Airbag stolen

acura
tl

#1

The airbag was stolen last night from my Acura TL3.2. There was no forced entry and the alarm did not go off. The car has the original factory installed anti-theft device which was happily blinking this morning. And, no I did not leave the car unlocked. I called the dealership and they weren’t able to give me a satisfactory answer. I don’t have a choice but to park the car on the street. There is nothing preventing the burglar from striking again.


#2

It is actually very easy to gain entry to a vehicle and leave no evidence that the vehicle has been broken into. Unfortunately, it is also very easy for anybody to enter a tool truck and buy everything needed to do this for less than a hundred bucks. Mechanics have to do it all the time, either due to a boneheaded maneuver on their part, like locking keys in a car, or a boneheaded maneuver on the customer’s part, like asking that the mechanic lock the keys in the car so they can pick it up after hours, then realizing they don’t have a spare key. Air bags are also quite valuable and very easy to remove, so they are popular with crooks. You may have no choice than to install an aftermarket alarm on the car to prevent this from happening again. The factory anti-theft system just prevents the car from being started by hot-wiring. It doesn’t have an alarm function.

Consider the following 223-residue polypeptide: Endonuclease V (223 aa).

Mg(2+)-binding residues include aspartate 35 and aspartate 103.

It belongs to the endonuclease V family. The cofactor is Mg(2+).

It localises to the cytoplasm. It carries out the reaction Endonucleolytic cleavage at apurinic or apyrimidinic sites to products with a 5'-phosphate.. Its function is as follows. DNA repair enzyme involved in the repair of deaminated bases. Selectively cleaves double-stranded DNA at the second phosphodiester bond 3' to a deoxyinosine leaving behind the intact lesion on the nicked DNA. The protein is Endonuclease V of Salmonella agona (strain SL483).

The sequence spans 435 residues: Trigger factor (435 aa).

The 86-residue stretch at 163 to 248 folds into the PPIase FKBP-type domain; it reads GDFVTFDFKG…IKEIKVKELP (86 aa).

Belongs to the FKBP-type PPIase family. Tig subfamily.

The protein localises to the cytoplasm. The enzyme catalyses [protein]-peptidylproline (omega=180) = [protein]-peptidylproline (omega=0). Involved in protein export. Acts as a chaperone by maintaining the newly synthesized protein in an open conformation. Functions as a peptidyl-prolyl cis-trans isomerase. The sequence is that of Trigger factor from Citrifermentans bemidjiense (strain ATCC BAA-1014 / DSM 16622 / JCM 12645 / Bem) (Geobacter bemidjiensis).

#3

Thanks mark9207. So the method the burglar used to gain entry into the car did not set off the alarm? I do have an alarm system. (I thought it was part of the anti-theft device.) I have accidently set it off a couple of times and it is quite loud. Also, whatever method they used to enter the car, they weren’t able to use it to drive it off.


#4

Or they didn’t want to drive it off; they just wanted your airbag.


#5

No one pays attention to car alarms. Think about it: what do you do when you hear a car alarm?


#6

What probably happened is the last time your car was at the Dealer they cut a new key and programed a second remote.This does not have to involve a mechanic, just the “car jockey” and a friend in the parts dept to cut the key (or even a hardware store for that matter). If I leave my car at the Dealer I never leave them both the remote and the key as if they do program a second remote the one you have will not work anymore. With low level keys the Dealership is a weak link in key/remote security. We have had to on occasion re-key people’s cars and homes when somehow their keys came up missing, and I may add that this is entirely the proper thing to do. Best policy is not to leave 20+ keys in the possession of the Dealership.


#7

“Tools” are available that duplicate the function of any remote. It’s the same principal as a “universal” TV remote control. It transmits ALL the codes until your alarm gives its little chirp…Then a Slim-Jim gives them access in seconds…